Rivers are the lifeblood of our public lands. Like the arteries that carry oxygen through our bodies, rivers help every part of the landscape thrive. From the carbon-sequestering vegetation in riverine habitat, to the caddis fly and other insects that fish and wildlife feed on, to the salmon, steelhead, and shad that transfer nutrients between ocean and freshwater habitats, rivers are integral to productive ecosystems.
Free-flowing river systems help build resiliency by functioning as sponges, moving excess water into groundwater aquifers, which in turn can help ecosystems—and communities—in times of drought; forming productive deltas that minimize flooding; and nourishing adjacent farmlands, wetlands, and mangrove forests that act as carbon sinks. A 2015 study found that rivers worldwide transport an estimated 200 million tons of carbon to the ocean each year. Further, waterways throughout the U.S. are held sacred by many tribal nations. provide clean drinking water for millions of Americans, and support recreational opportunities that are vital to communities and local businesses.
Unfortunately, America’s freshwater resources are under increasing stress. Many lakes, rivers, and wetlands in the U.S. have been severely damaged by human activities and are declining at a much faster rate than are terrestrial ecosystems. As much as one-third of the nation’s wetlands have been lost since this country was colonized, and half of all freshwater-dependent species in the Lower 48 states are threatened with extinction. Nationwide, more than 90,000 dams and barriers block free-flowing rivers. Human activity is literally clogging and choking our life-giving waters.
For example, the rampant damming of rivers in Washington state over the past century has caused major harm to nature and people. The Washington Department of Fish and Wildlife estimates there are at least 18,000 to 20,000 barriers in the state impeding fish passage. More than 10% of those—approximately 2,000—are culverts that block fish such as salmon and steelhead along their round-trip migrations between rivers and the ocean.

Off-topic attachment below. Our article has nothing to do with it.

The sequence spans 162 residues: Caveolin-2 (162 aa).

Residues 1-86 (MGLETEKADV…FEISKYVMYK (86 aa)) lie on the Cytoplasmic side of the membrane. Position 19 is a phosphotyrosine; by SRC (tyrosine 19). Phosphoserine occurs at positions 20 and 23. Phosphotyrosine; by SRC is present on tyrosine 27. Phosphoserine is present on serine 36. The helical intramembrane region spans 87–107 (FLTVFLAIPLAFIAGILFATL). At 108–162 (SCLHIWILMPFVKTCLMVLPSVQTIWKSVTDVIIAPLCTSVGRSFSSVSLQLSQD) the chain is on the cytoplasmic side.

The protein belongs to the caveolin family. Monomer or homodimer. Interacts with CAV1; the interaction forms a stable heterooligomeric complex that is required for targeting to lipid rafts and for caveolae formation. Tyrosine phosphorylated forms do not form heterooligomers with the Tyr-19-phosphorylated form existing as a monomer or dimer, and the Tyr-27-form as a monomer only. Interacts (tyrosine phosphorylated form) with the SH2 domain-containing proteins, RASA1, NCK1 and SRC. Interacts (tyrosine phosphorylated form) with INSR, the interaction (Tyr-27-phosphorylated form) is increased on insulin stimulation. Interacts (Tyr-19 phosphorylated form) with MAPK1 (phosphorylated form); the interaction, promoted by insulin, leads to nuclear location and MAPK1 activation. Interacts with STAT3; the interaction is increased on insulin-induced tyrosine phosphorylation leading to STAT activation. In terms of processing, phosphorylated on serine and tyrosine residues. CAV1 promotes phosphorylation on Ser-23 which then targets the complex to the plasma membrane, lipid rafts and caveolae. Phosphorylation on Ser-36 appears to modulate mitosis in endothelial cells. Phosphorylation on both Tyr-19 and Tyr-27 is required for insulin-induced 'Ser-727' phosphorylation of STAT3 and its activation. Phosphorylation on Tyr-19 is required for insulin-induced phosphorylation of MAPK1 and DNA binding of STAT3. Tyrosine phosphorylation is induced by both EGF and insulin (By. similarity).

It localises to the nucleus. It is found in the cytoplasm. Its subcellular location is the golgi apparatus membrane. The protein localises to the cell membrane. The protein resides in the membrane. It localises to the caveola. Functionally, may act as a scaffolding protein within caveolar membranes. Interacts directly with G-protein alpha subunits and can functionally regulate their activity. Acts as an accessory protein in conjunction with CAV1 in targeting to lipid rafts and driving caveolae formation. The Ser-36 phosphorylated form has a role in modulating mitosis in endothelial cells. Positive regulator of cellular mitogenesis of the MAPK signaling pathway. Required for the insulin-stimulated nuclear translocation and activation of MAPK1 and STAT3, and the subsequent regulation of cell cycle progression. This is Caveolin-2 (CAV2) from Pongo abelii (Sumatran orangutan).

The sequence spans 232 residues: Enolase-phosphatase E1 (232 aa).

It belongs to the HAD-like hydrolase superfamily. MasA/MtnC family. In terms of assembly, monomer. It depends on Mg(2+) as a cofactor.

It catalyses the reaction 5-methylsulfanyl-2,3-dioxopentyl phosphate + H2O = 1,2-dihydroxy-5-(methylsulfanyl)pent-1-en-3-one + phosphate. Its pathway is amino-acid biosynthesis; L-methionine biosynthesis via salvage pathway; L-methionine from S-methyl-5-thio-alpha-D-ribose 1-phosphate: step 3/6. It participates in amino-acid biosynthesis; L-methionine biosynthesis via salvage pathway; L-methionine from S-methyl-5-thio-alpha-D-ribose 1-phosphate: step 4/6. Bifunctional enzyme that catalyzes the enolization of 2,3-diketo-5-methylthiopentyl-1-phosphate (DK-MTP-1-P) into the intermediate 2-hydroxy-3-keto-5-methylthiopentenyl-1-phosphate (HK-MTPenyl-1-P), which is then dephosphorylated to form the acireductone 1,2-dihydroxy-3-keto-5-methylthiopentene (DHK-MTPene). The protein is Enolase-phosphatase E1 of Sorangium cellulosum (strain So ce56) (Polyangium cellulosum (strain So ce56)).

Although many of these culverts are small—some no more than three feet in diameter—they have an enormous impact on these seagoing fish and are a major factor in the decline of Washington’s coastal salmon and steelhead populations. These species are sacred to many coastal tribal nations, and their falling populations have left tribes without an essential nutritional, cultural, and religious resource.
Fortunately, a new federal law will help restore rivers throughout the country while improving fish passage, ecological functions, and overall water quality. The Infrastructure Investment and Jobs Act of 2021, a bipartisan initiative passed by Congress and enacted into law on Nov. 15, establishes the National Culvert Replacement Program, which will provide $1 billion over five years to states, tribal nations, and local governments to repair or remove culverts to ease passage for endangered and threatened fish. The law also allows for an additional $3 billion over five years to be authorized for this work.
In addition, the act provides resources for programs that support the removal of outdated and harmful dams. For example, the National Oceanographic and Atmospheric Administration’s Community-based Restoration Program (CRP) will receive $400 million over the next five years that can be used for dam removals across the country, with $60 million of this set aside for tribal governments.
Many deserving river restoration projects will benefit from these programs. In Oregon, the Salmon SuperHwy project—a collaboration of counties, state agencies, and conservationists—has targeted culvert removals that are most important for salmon and steelhead along the state’s north coast. These projects will also help reduce flooding on roads, lessening damage and delays that affect commuters and the transportation of goods from coastal farms to markets. In Washington, tribal nations have identified culvert removals and replacements that are vital for the recovery of coastal salmon. And in West Virginia, removal of the Albright Dam on the Cheat River would reconnect over 1,200 miles (about half the width of the United States) of rivers and streams in an area that’s rich in biodiversity.
Pew looks forward to working with federal and state officials, wildlife professionals, tribes, and stakeholders on the ground to achieve timely and efficient implementation of these and many other exciting river restoration programs. Success will ultimately make our rivers cleaner, our communities stronger, and our fish and wildlife habitats healthier.
Nicole Cordan oversees The Pew Charitable Trusts’ river corridor work, and Jim Bradley is an officer with Pew’s U.S. public lands and rivers conservation project.